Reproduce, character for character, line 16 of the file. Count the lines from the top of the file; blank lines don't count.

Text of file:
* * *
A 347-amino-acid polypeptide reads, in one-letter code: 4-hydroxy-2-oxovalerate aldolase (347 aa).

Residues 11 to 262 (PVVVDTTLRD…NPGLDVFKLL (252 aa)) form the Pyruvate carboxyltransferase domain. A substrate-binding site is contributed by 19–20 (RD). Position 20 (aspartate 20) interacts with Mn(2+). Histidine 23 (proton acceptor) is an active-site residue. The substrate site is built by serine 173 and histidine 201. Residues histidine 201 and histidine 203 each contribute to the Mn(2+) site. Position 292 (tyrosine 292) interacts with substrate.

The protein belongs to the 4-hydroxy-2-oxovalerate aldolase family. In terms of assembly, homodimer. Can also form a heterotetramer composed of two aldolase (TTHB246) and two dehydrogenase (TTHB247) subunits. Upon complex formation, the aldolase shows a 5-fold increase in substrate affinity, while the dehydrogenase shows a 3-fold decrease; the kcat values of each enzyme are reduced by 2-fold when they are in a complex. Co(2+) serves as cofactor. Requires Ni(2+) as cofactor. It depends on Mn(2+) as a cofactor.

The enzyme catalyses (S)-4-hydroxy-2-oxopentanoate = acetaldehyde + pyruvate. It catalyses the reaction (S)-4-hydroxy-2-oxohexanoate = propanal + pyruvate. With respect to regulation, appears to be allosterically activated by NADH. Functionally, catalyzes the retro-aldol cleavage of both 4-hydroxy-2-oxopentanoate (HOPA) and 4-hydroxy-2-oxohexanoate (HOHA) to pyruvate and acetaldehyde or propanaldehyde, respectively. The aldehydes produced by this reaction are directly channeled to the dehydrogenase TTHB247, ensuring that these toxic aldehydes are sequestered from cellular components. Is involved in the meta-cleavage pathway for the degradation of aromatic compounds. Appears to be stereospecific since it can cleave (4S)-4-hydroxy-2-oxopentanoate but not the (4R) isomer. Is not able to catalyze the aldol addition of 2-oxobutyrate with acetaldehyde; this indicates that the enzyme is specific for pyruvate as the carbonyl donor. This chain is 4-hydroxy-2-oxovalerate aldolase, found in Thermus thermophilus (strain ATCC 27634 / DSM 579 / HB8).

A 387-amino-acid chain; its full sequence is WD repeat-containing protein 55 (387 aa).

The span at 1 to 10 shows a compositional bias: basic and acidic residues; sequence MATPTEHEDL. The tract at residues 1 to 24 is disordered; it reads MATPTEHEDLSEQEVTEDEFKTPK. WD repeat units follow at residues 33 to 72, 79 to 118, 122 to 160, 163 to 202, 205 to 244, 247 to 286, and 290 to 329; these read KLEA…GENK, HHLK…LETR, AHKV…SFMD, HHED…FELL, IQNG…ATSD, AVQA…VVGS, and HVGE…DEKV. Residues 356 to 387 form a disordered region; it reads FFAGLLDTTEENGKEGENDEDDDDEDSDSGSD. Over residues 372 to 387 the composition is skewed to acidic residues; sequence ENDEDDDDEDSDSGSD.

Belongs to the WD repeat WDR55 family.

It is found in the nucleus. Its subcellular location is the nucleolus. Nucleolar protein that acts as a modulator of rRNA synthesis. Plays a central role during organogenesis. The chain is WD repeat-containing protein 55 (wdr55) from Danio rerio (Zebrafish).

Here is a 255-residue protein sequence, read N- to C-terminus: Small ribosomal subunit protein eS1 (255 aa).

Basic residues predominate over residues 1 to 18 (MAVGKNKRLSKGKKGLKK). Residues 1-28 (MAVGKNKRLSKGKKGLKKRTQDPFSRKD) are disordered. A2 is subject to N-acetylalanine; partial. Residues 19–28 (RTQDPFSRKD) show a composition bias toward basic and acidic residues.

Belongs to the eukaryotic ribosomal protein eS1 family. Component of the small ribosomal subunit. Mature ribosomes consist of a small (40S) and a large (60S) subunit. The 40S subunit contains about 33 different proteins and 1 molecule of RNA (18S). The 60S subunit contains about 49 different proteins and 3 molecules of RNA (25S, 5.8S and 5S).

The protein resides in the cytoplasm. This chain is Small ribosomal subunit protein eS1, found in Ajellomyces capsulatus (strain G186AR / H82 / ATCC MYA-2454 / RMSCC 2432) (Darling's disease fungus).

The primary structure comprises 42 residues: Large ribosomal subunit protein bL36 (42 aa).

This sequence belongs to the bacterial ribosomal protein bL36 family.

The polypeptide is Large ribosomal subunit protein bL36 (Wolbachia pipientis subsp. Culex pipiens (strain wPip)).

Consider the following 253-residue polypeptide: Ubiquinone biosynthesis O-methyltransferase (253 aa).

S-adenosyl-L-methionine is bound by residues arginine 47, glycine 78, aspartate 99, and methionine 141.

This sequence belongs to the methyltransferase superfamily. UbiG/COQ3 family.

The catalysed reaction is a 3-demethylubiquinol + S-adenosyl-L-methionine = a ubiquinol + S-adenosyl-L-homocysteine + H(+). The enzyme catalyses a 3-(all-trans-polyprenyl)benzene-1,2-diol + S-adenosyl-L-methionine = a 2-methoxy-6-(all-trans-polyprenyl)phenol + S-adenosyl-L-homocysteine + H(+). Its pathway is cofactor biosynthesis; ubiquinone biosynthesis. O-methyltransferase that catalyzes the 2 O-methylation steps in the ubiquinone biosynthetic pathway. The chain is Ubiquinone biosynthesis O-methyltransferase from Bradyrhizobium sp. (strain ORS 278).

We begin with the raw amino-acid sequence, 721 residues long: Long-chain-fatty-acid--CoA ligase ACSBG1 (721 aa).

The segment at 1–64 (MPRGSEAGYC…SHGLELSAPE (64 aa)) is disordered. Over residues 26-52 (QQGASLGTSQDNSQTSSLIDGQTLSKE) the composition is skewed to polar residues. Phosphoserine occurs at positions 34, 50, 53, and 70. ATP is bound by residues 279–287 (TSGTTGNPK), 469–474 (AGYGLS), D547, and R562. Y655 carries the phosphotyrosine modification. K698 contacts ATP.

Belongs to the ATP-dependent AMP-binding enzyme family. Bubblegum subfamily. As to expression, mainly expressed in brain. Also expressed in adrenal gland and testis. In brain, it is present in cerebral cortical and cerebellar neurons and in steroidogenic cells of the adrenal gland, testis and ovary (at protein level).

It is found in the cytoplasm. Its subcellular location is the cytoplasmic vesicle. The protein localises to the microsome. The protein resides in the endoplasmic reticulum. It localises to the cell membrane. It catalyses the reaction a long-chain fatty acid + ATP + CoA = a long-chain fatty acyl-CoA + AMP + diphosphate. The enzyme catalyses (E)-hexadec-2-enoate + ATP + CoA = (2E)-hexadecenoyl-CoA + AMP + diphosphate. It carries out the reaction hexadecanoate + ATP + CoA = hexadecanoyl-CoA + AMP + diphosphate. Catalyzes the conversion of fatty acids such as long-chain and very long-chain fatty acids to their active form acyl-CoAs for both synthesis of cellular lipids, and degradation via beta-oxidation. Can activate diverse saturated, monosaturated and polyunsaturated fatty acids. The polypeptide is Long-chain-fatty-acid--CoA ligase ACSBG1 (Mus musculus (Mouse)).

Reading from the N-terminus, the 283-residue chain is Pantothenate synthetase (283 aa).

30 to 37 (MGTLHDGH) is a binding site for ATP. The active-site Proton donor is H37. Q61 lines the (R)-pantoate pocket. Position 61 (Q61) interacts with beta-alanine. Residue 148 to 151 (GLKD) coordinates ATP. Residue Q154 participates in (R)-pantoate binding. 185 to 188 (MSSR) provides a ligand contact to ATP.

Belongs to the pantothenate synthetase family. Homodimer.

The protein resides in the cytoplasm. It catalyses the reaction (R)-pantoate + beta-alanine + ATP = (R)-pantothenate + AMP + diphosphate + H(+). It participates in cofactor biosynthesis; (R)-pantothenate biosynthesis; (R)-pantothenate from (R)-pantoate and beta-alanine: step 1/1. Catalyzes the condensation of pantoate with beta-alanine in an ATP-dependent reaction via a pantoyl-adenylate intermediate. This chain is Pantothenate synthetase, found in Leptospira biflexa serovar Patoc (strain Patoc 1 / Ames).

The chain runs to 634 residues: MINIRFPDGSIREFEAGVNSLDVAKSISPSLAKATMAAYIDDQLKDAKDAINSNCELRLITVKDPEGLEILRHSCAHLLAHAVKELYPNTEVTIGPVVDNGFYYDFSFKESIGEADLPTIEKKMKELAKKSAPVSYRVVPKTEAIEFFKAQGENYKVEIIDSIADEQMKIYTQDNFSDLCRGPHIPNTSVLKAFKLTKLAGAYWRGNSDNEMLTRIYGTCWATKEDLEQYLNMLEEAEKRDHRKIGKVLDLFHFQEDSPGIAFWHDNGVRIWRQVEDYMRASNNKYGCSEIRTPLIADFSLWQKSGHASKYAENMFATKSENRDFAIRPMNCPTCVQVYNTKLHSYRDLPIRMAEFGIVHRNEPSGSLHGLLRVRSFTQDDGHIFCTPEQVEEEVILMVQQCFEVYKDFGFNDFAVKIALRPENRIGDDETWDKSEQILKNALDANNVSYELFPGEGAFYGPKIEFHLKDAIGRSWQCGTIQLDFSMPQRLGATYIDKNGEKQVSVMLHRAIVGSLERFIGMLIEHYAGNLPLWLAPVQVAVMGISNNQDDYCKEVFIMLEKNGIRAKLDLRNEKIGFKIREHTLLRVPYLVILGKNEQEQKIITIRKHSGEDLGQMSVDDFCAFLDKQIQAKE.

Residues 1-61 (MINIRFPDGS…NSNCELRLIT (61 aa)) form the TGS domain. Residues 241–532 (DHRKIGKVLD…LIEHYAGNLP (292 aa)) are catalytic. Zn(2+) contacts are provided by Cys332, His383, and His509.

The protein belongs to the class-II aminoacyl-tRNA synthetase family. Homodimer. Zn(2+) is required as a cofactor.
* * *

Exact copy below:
Consider the following 253-residue polypeptide: Ubiquinone biosynthesis O-methyltransferase (253 aa).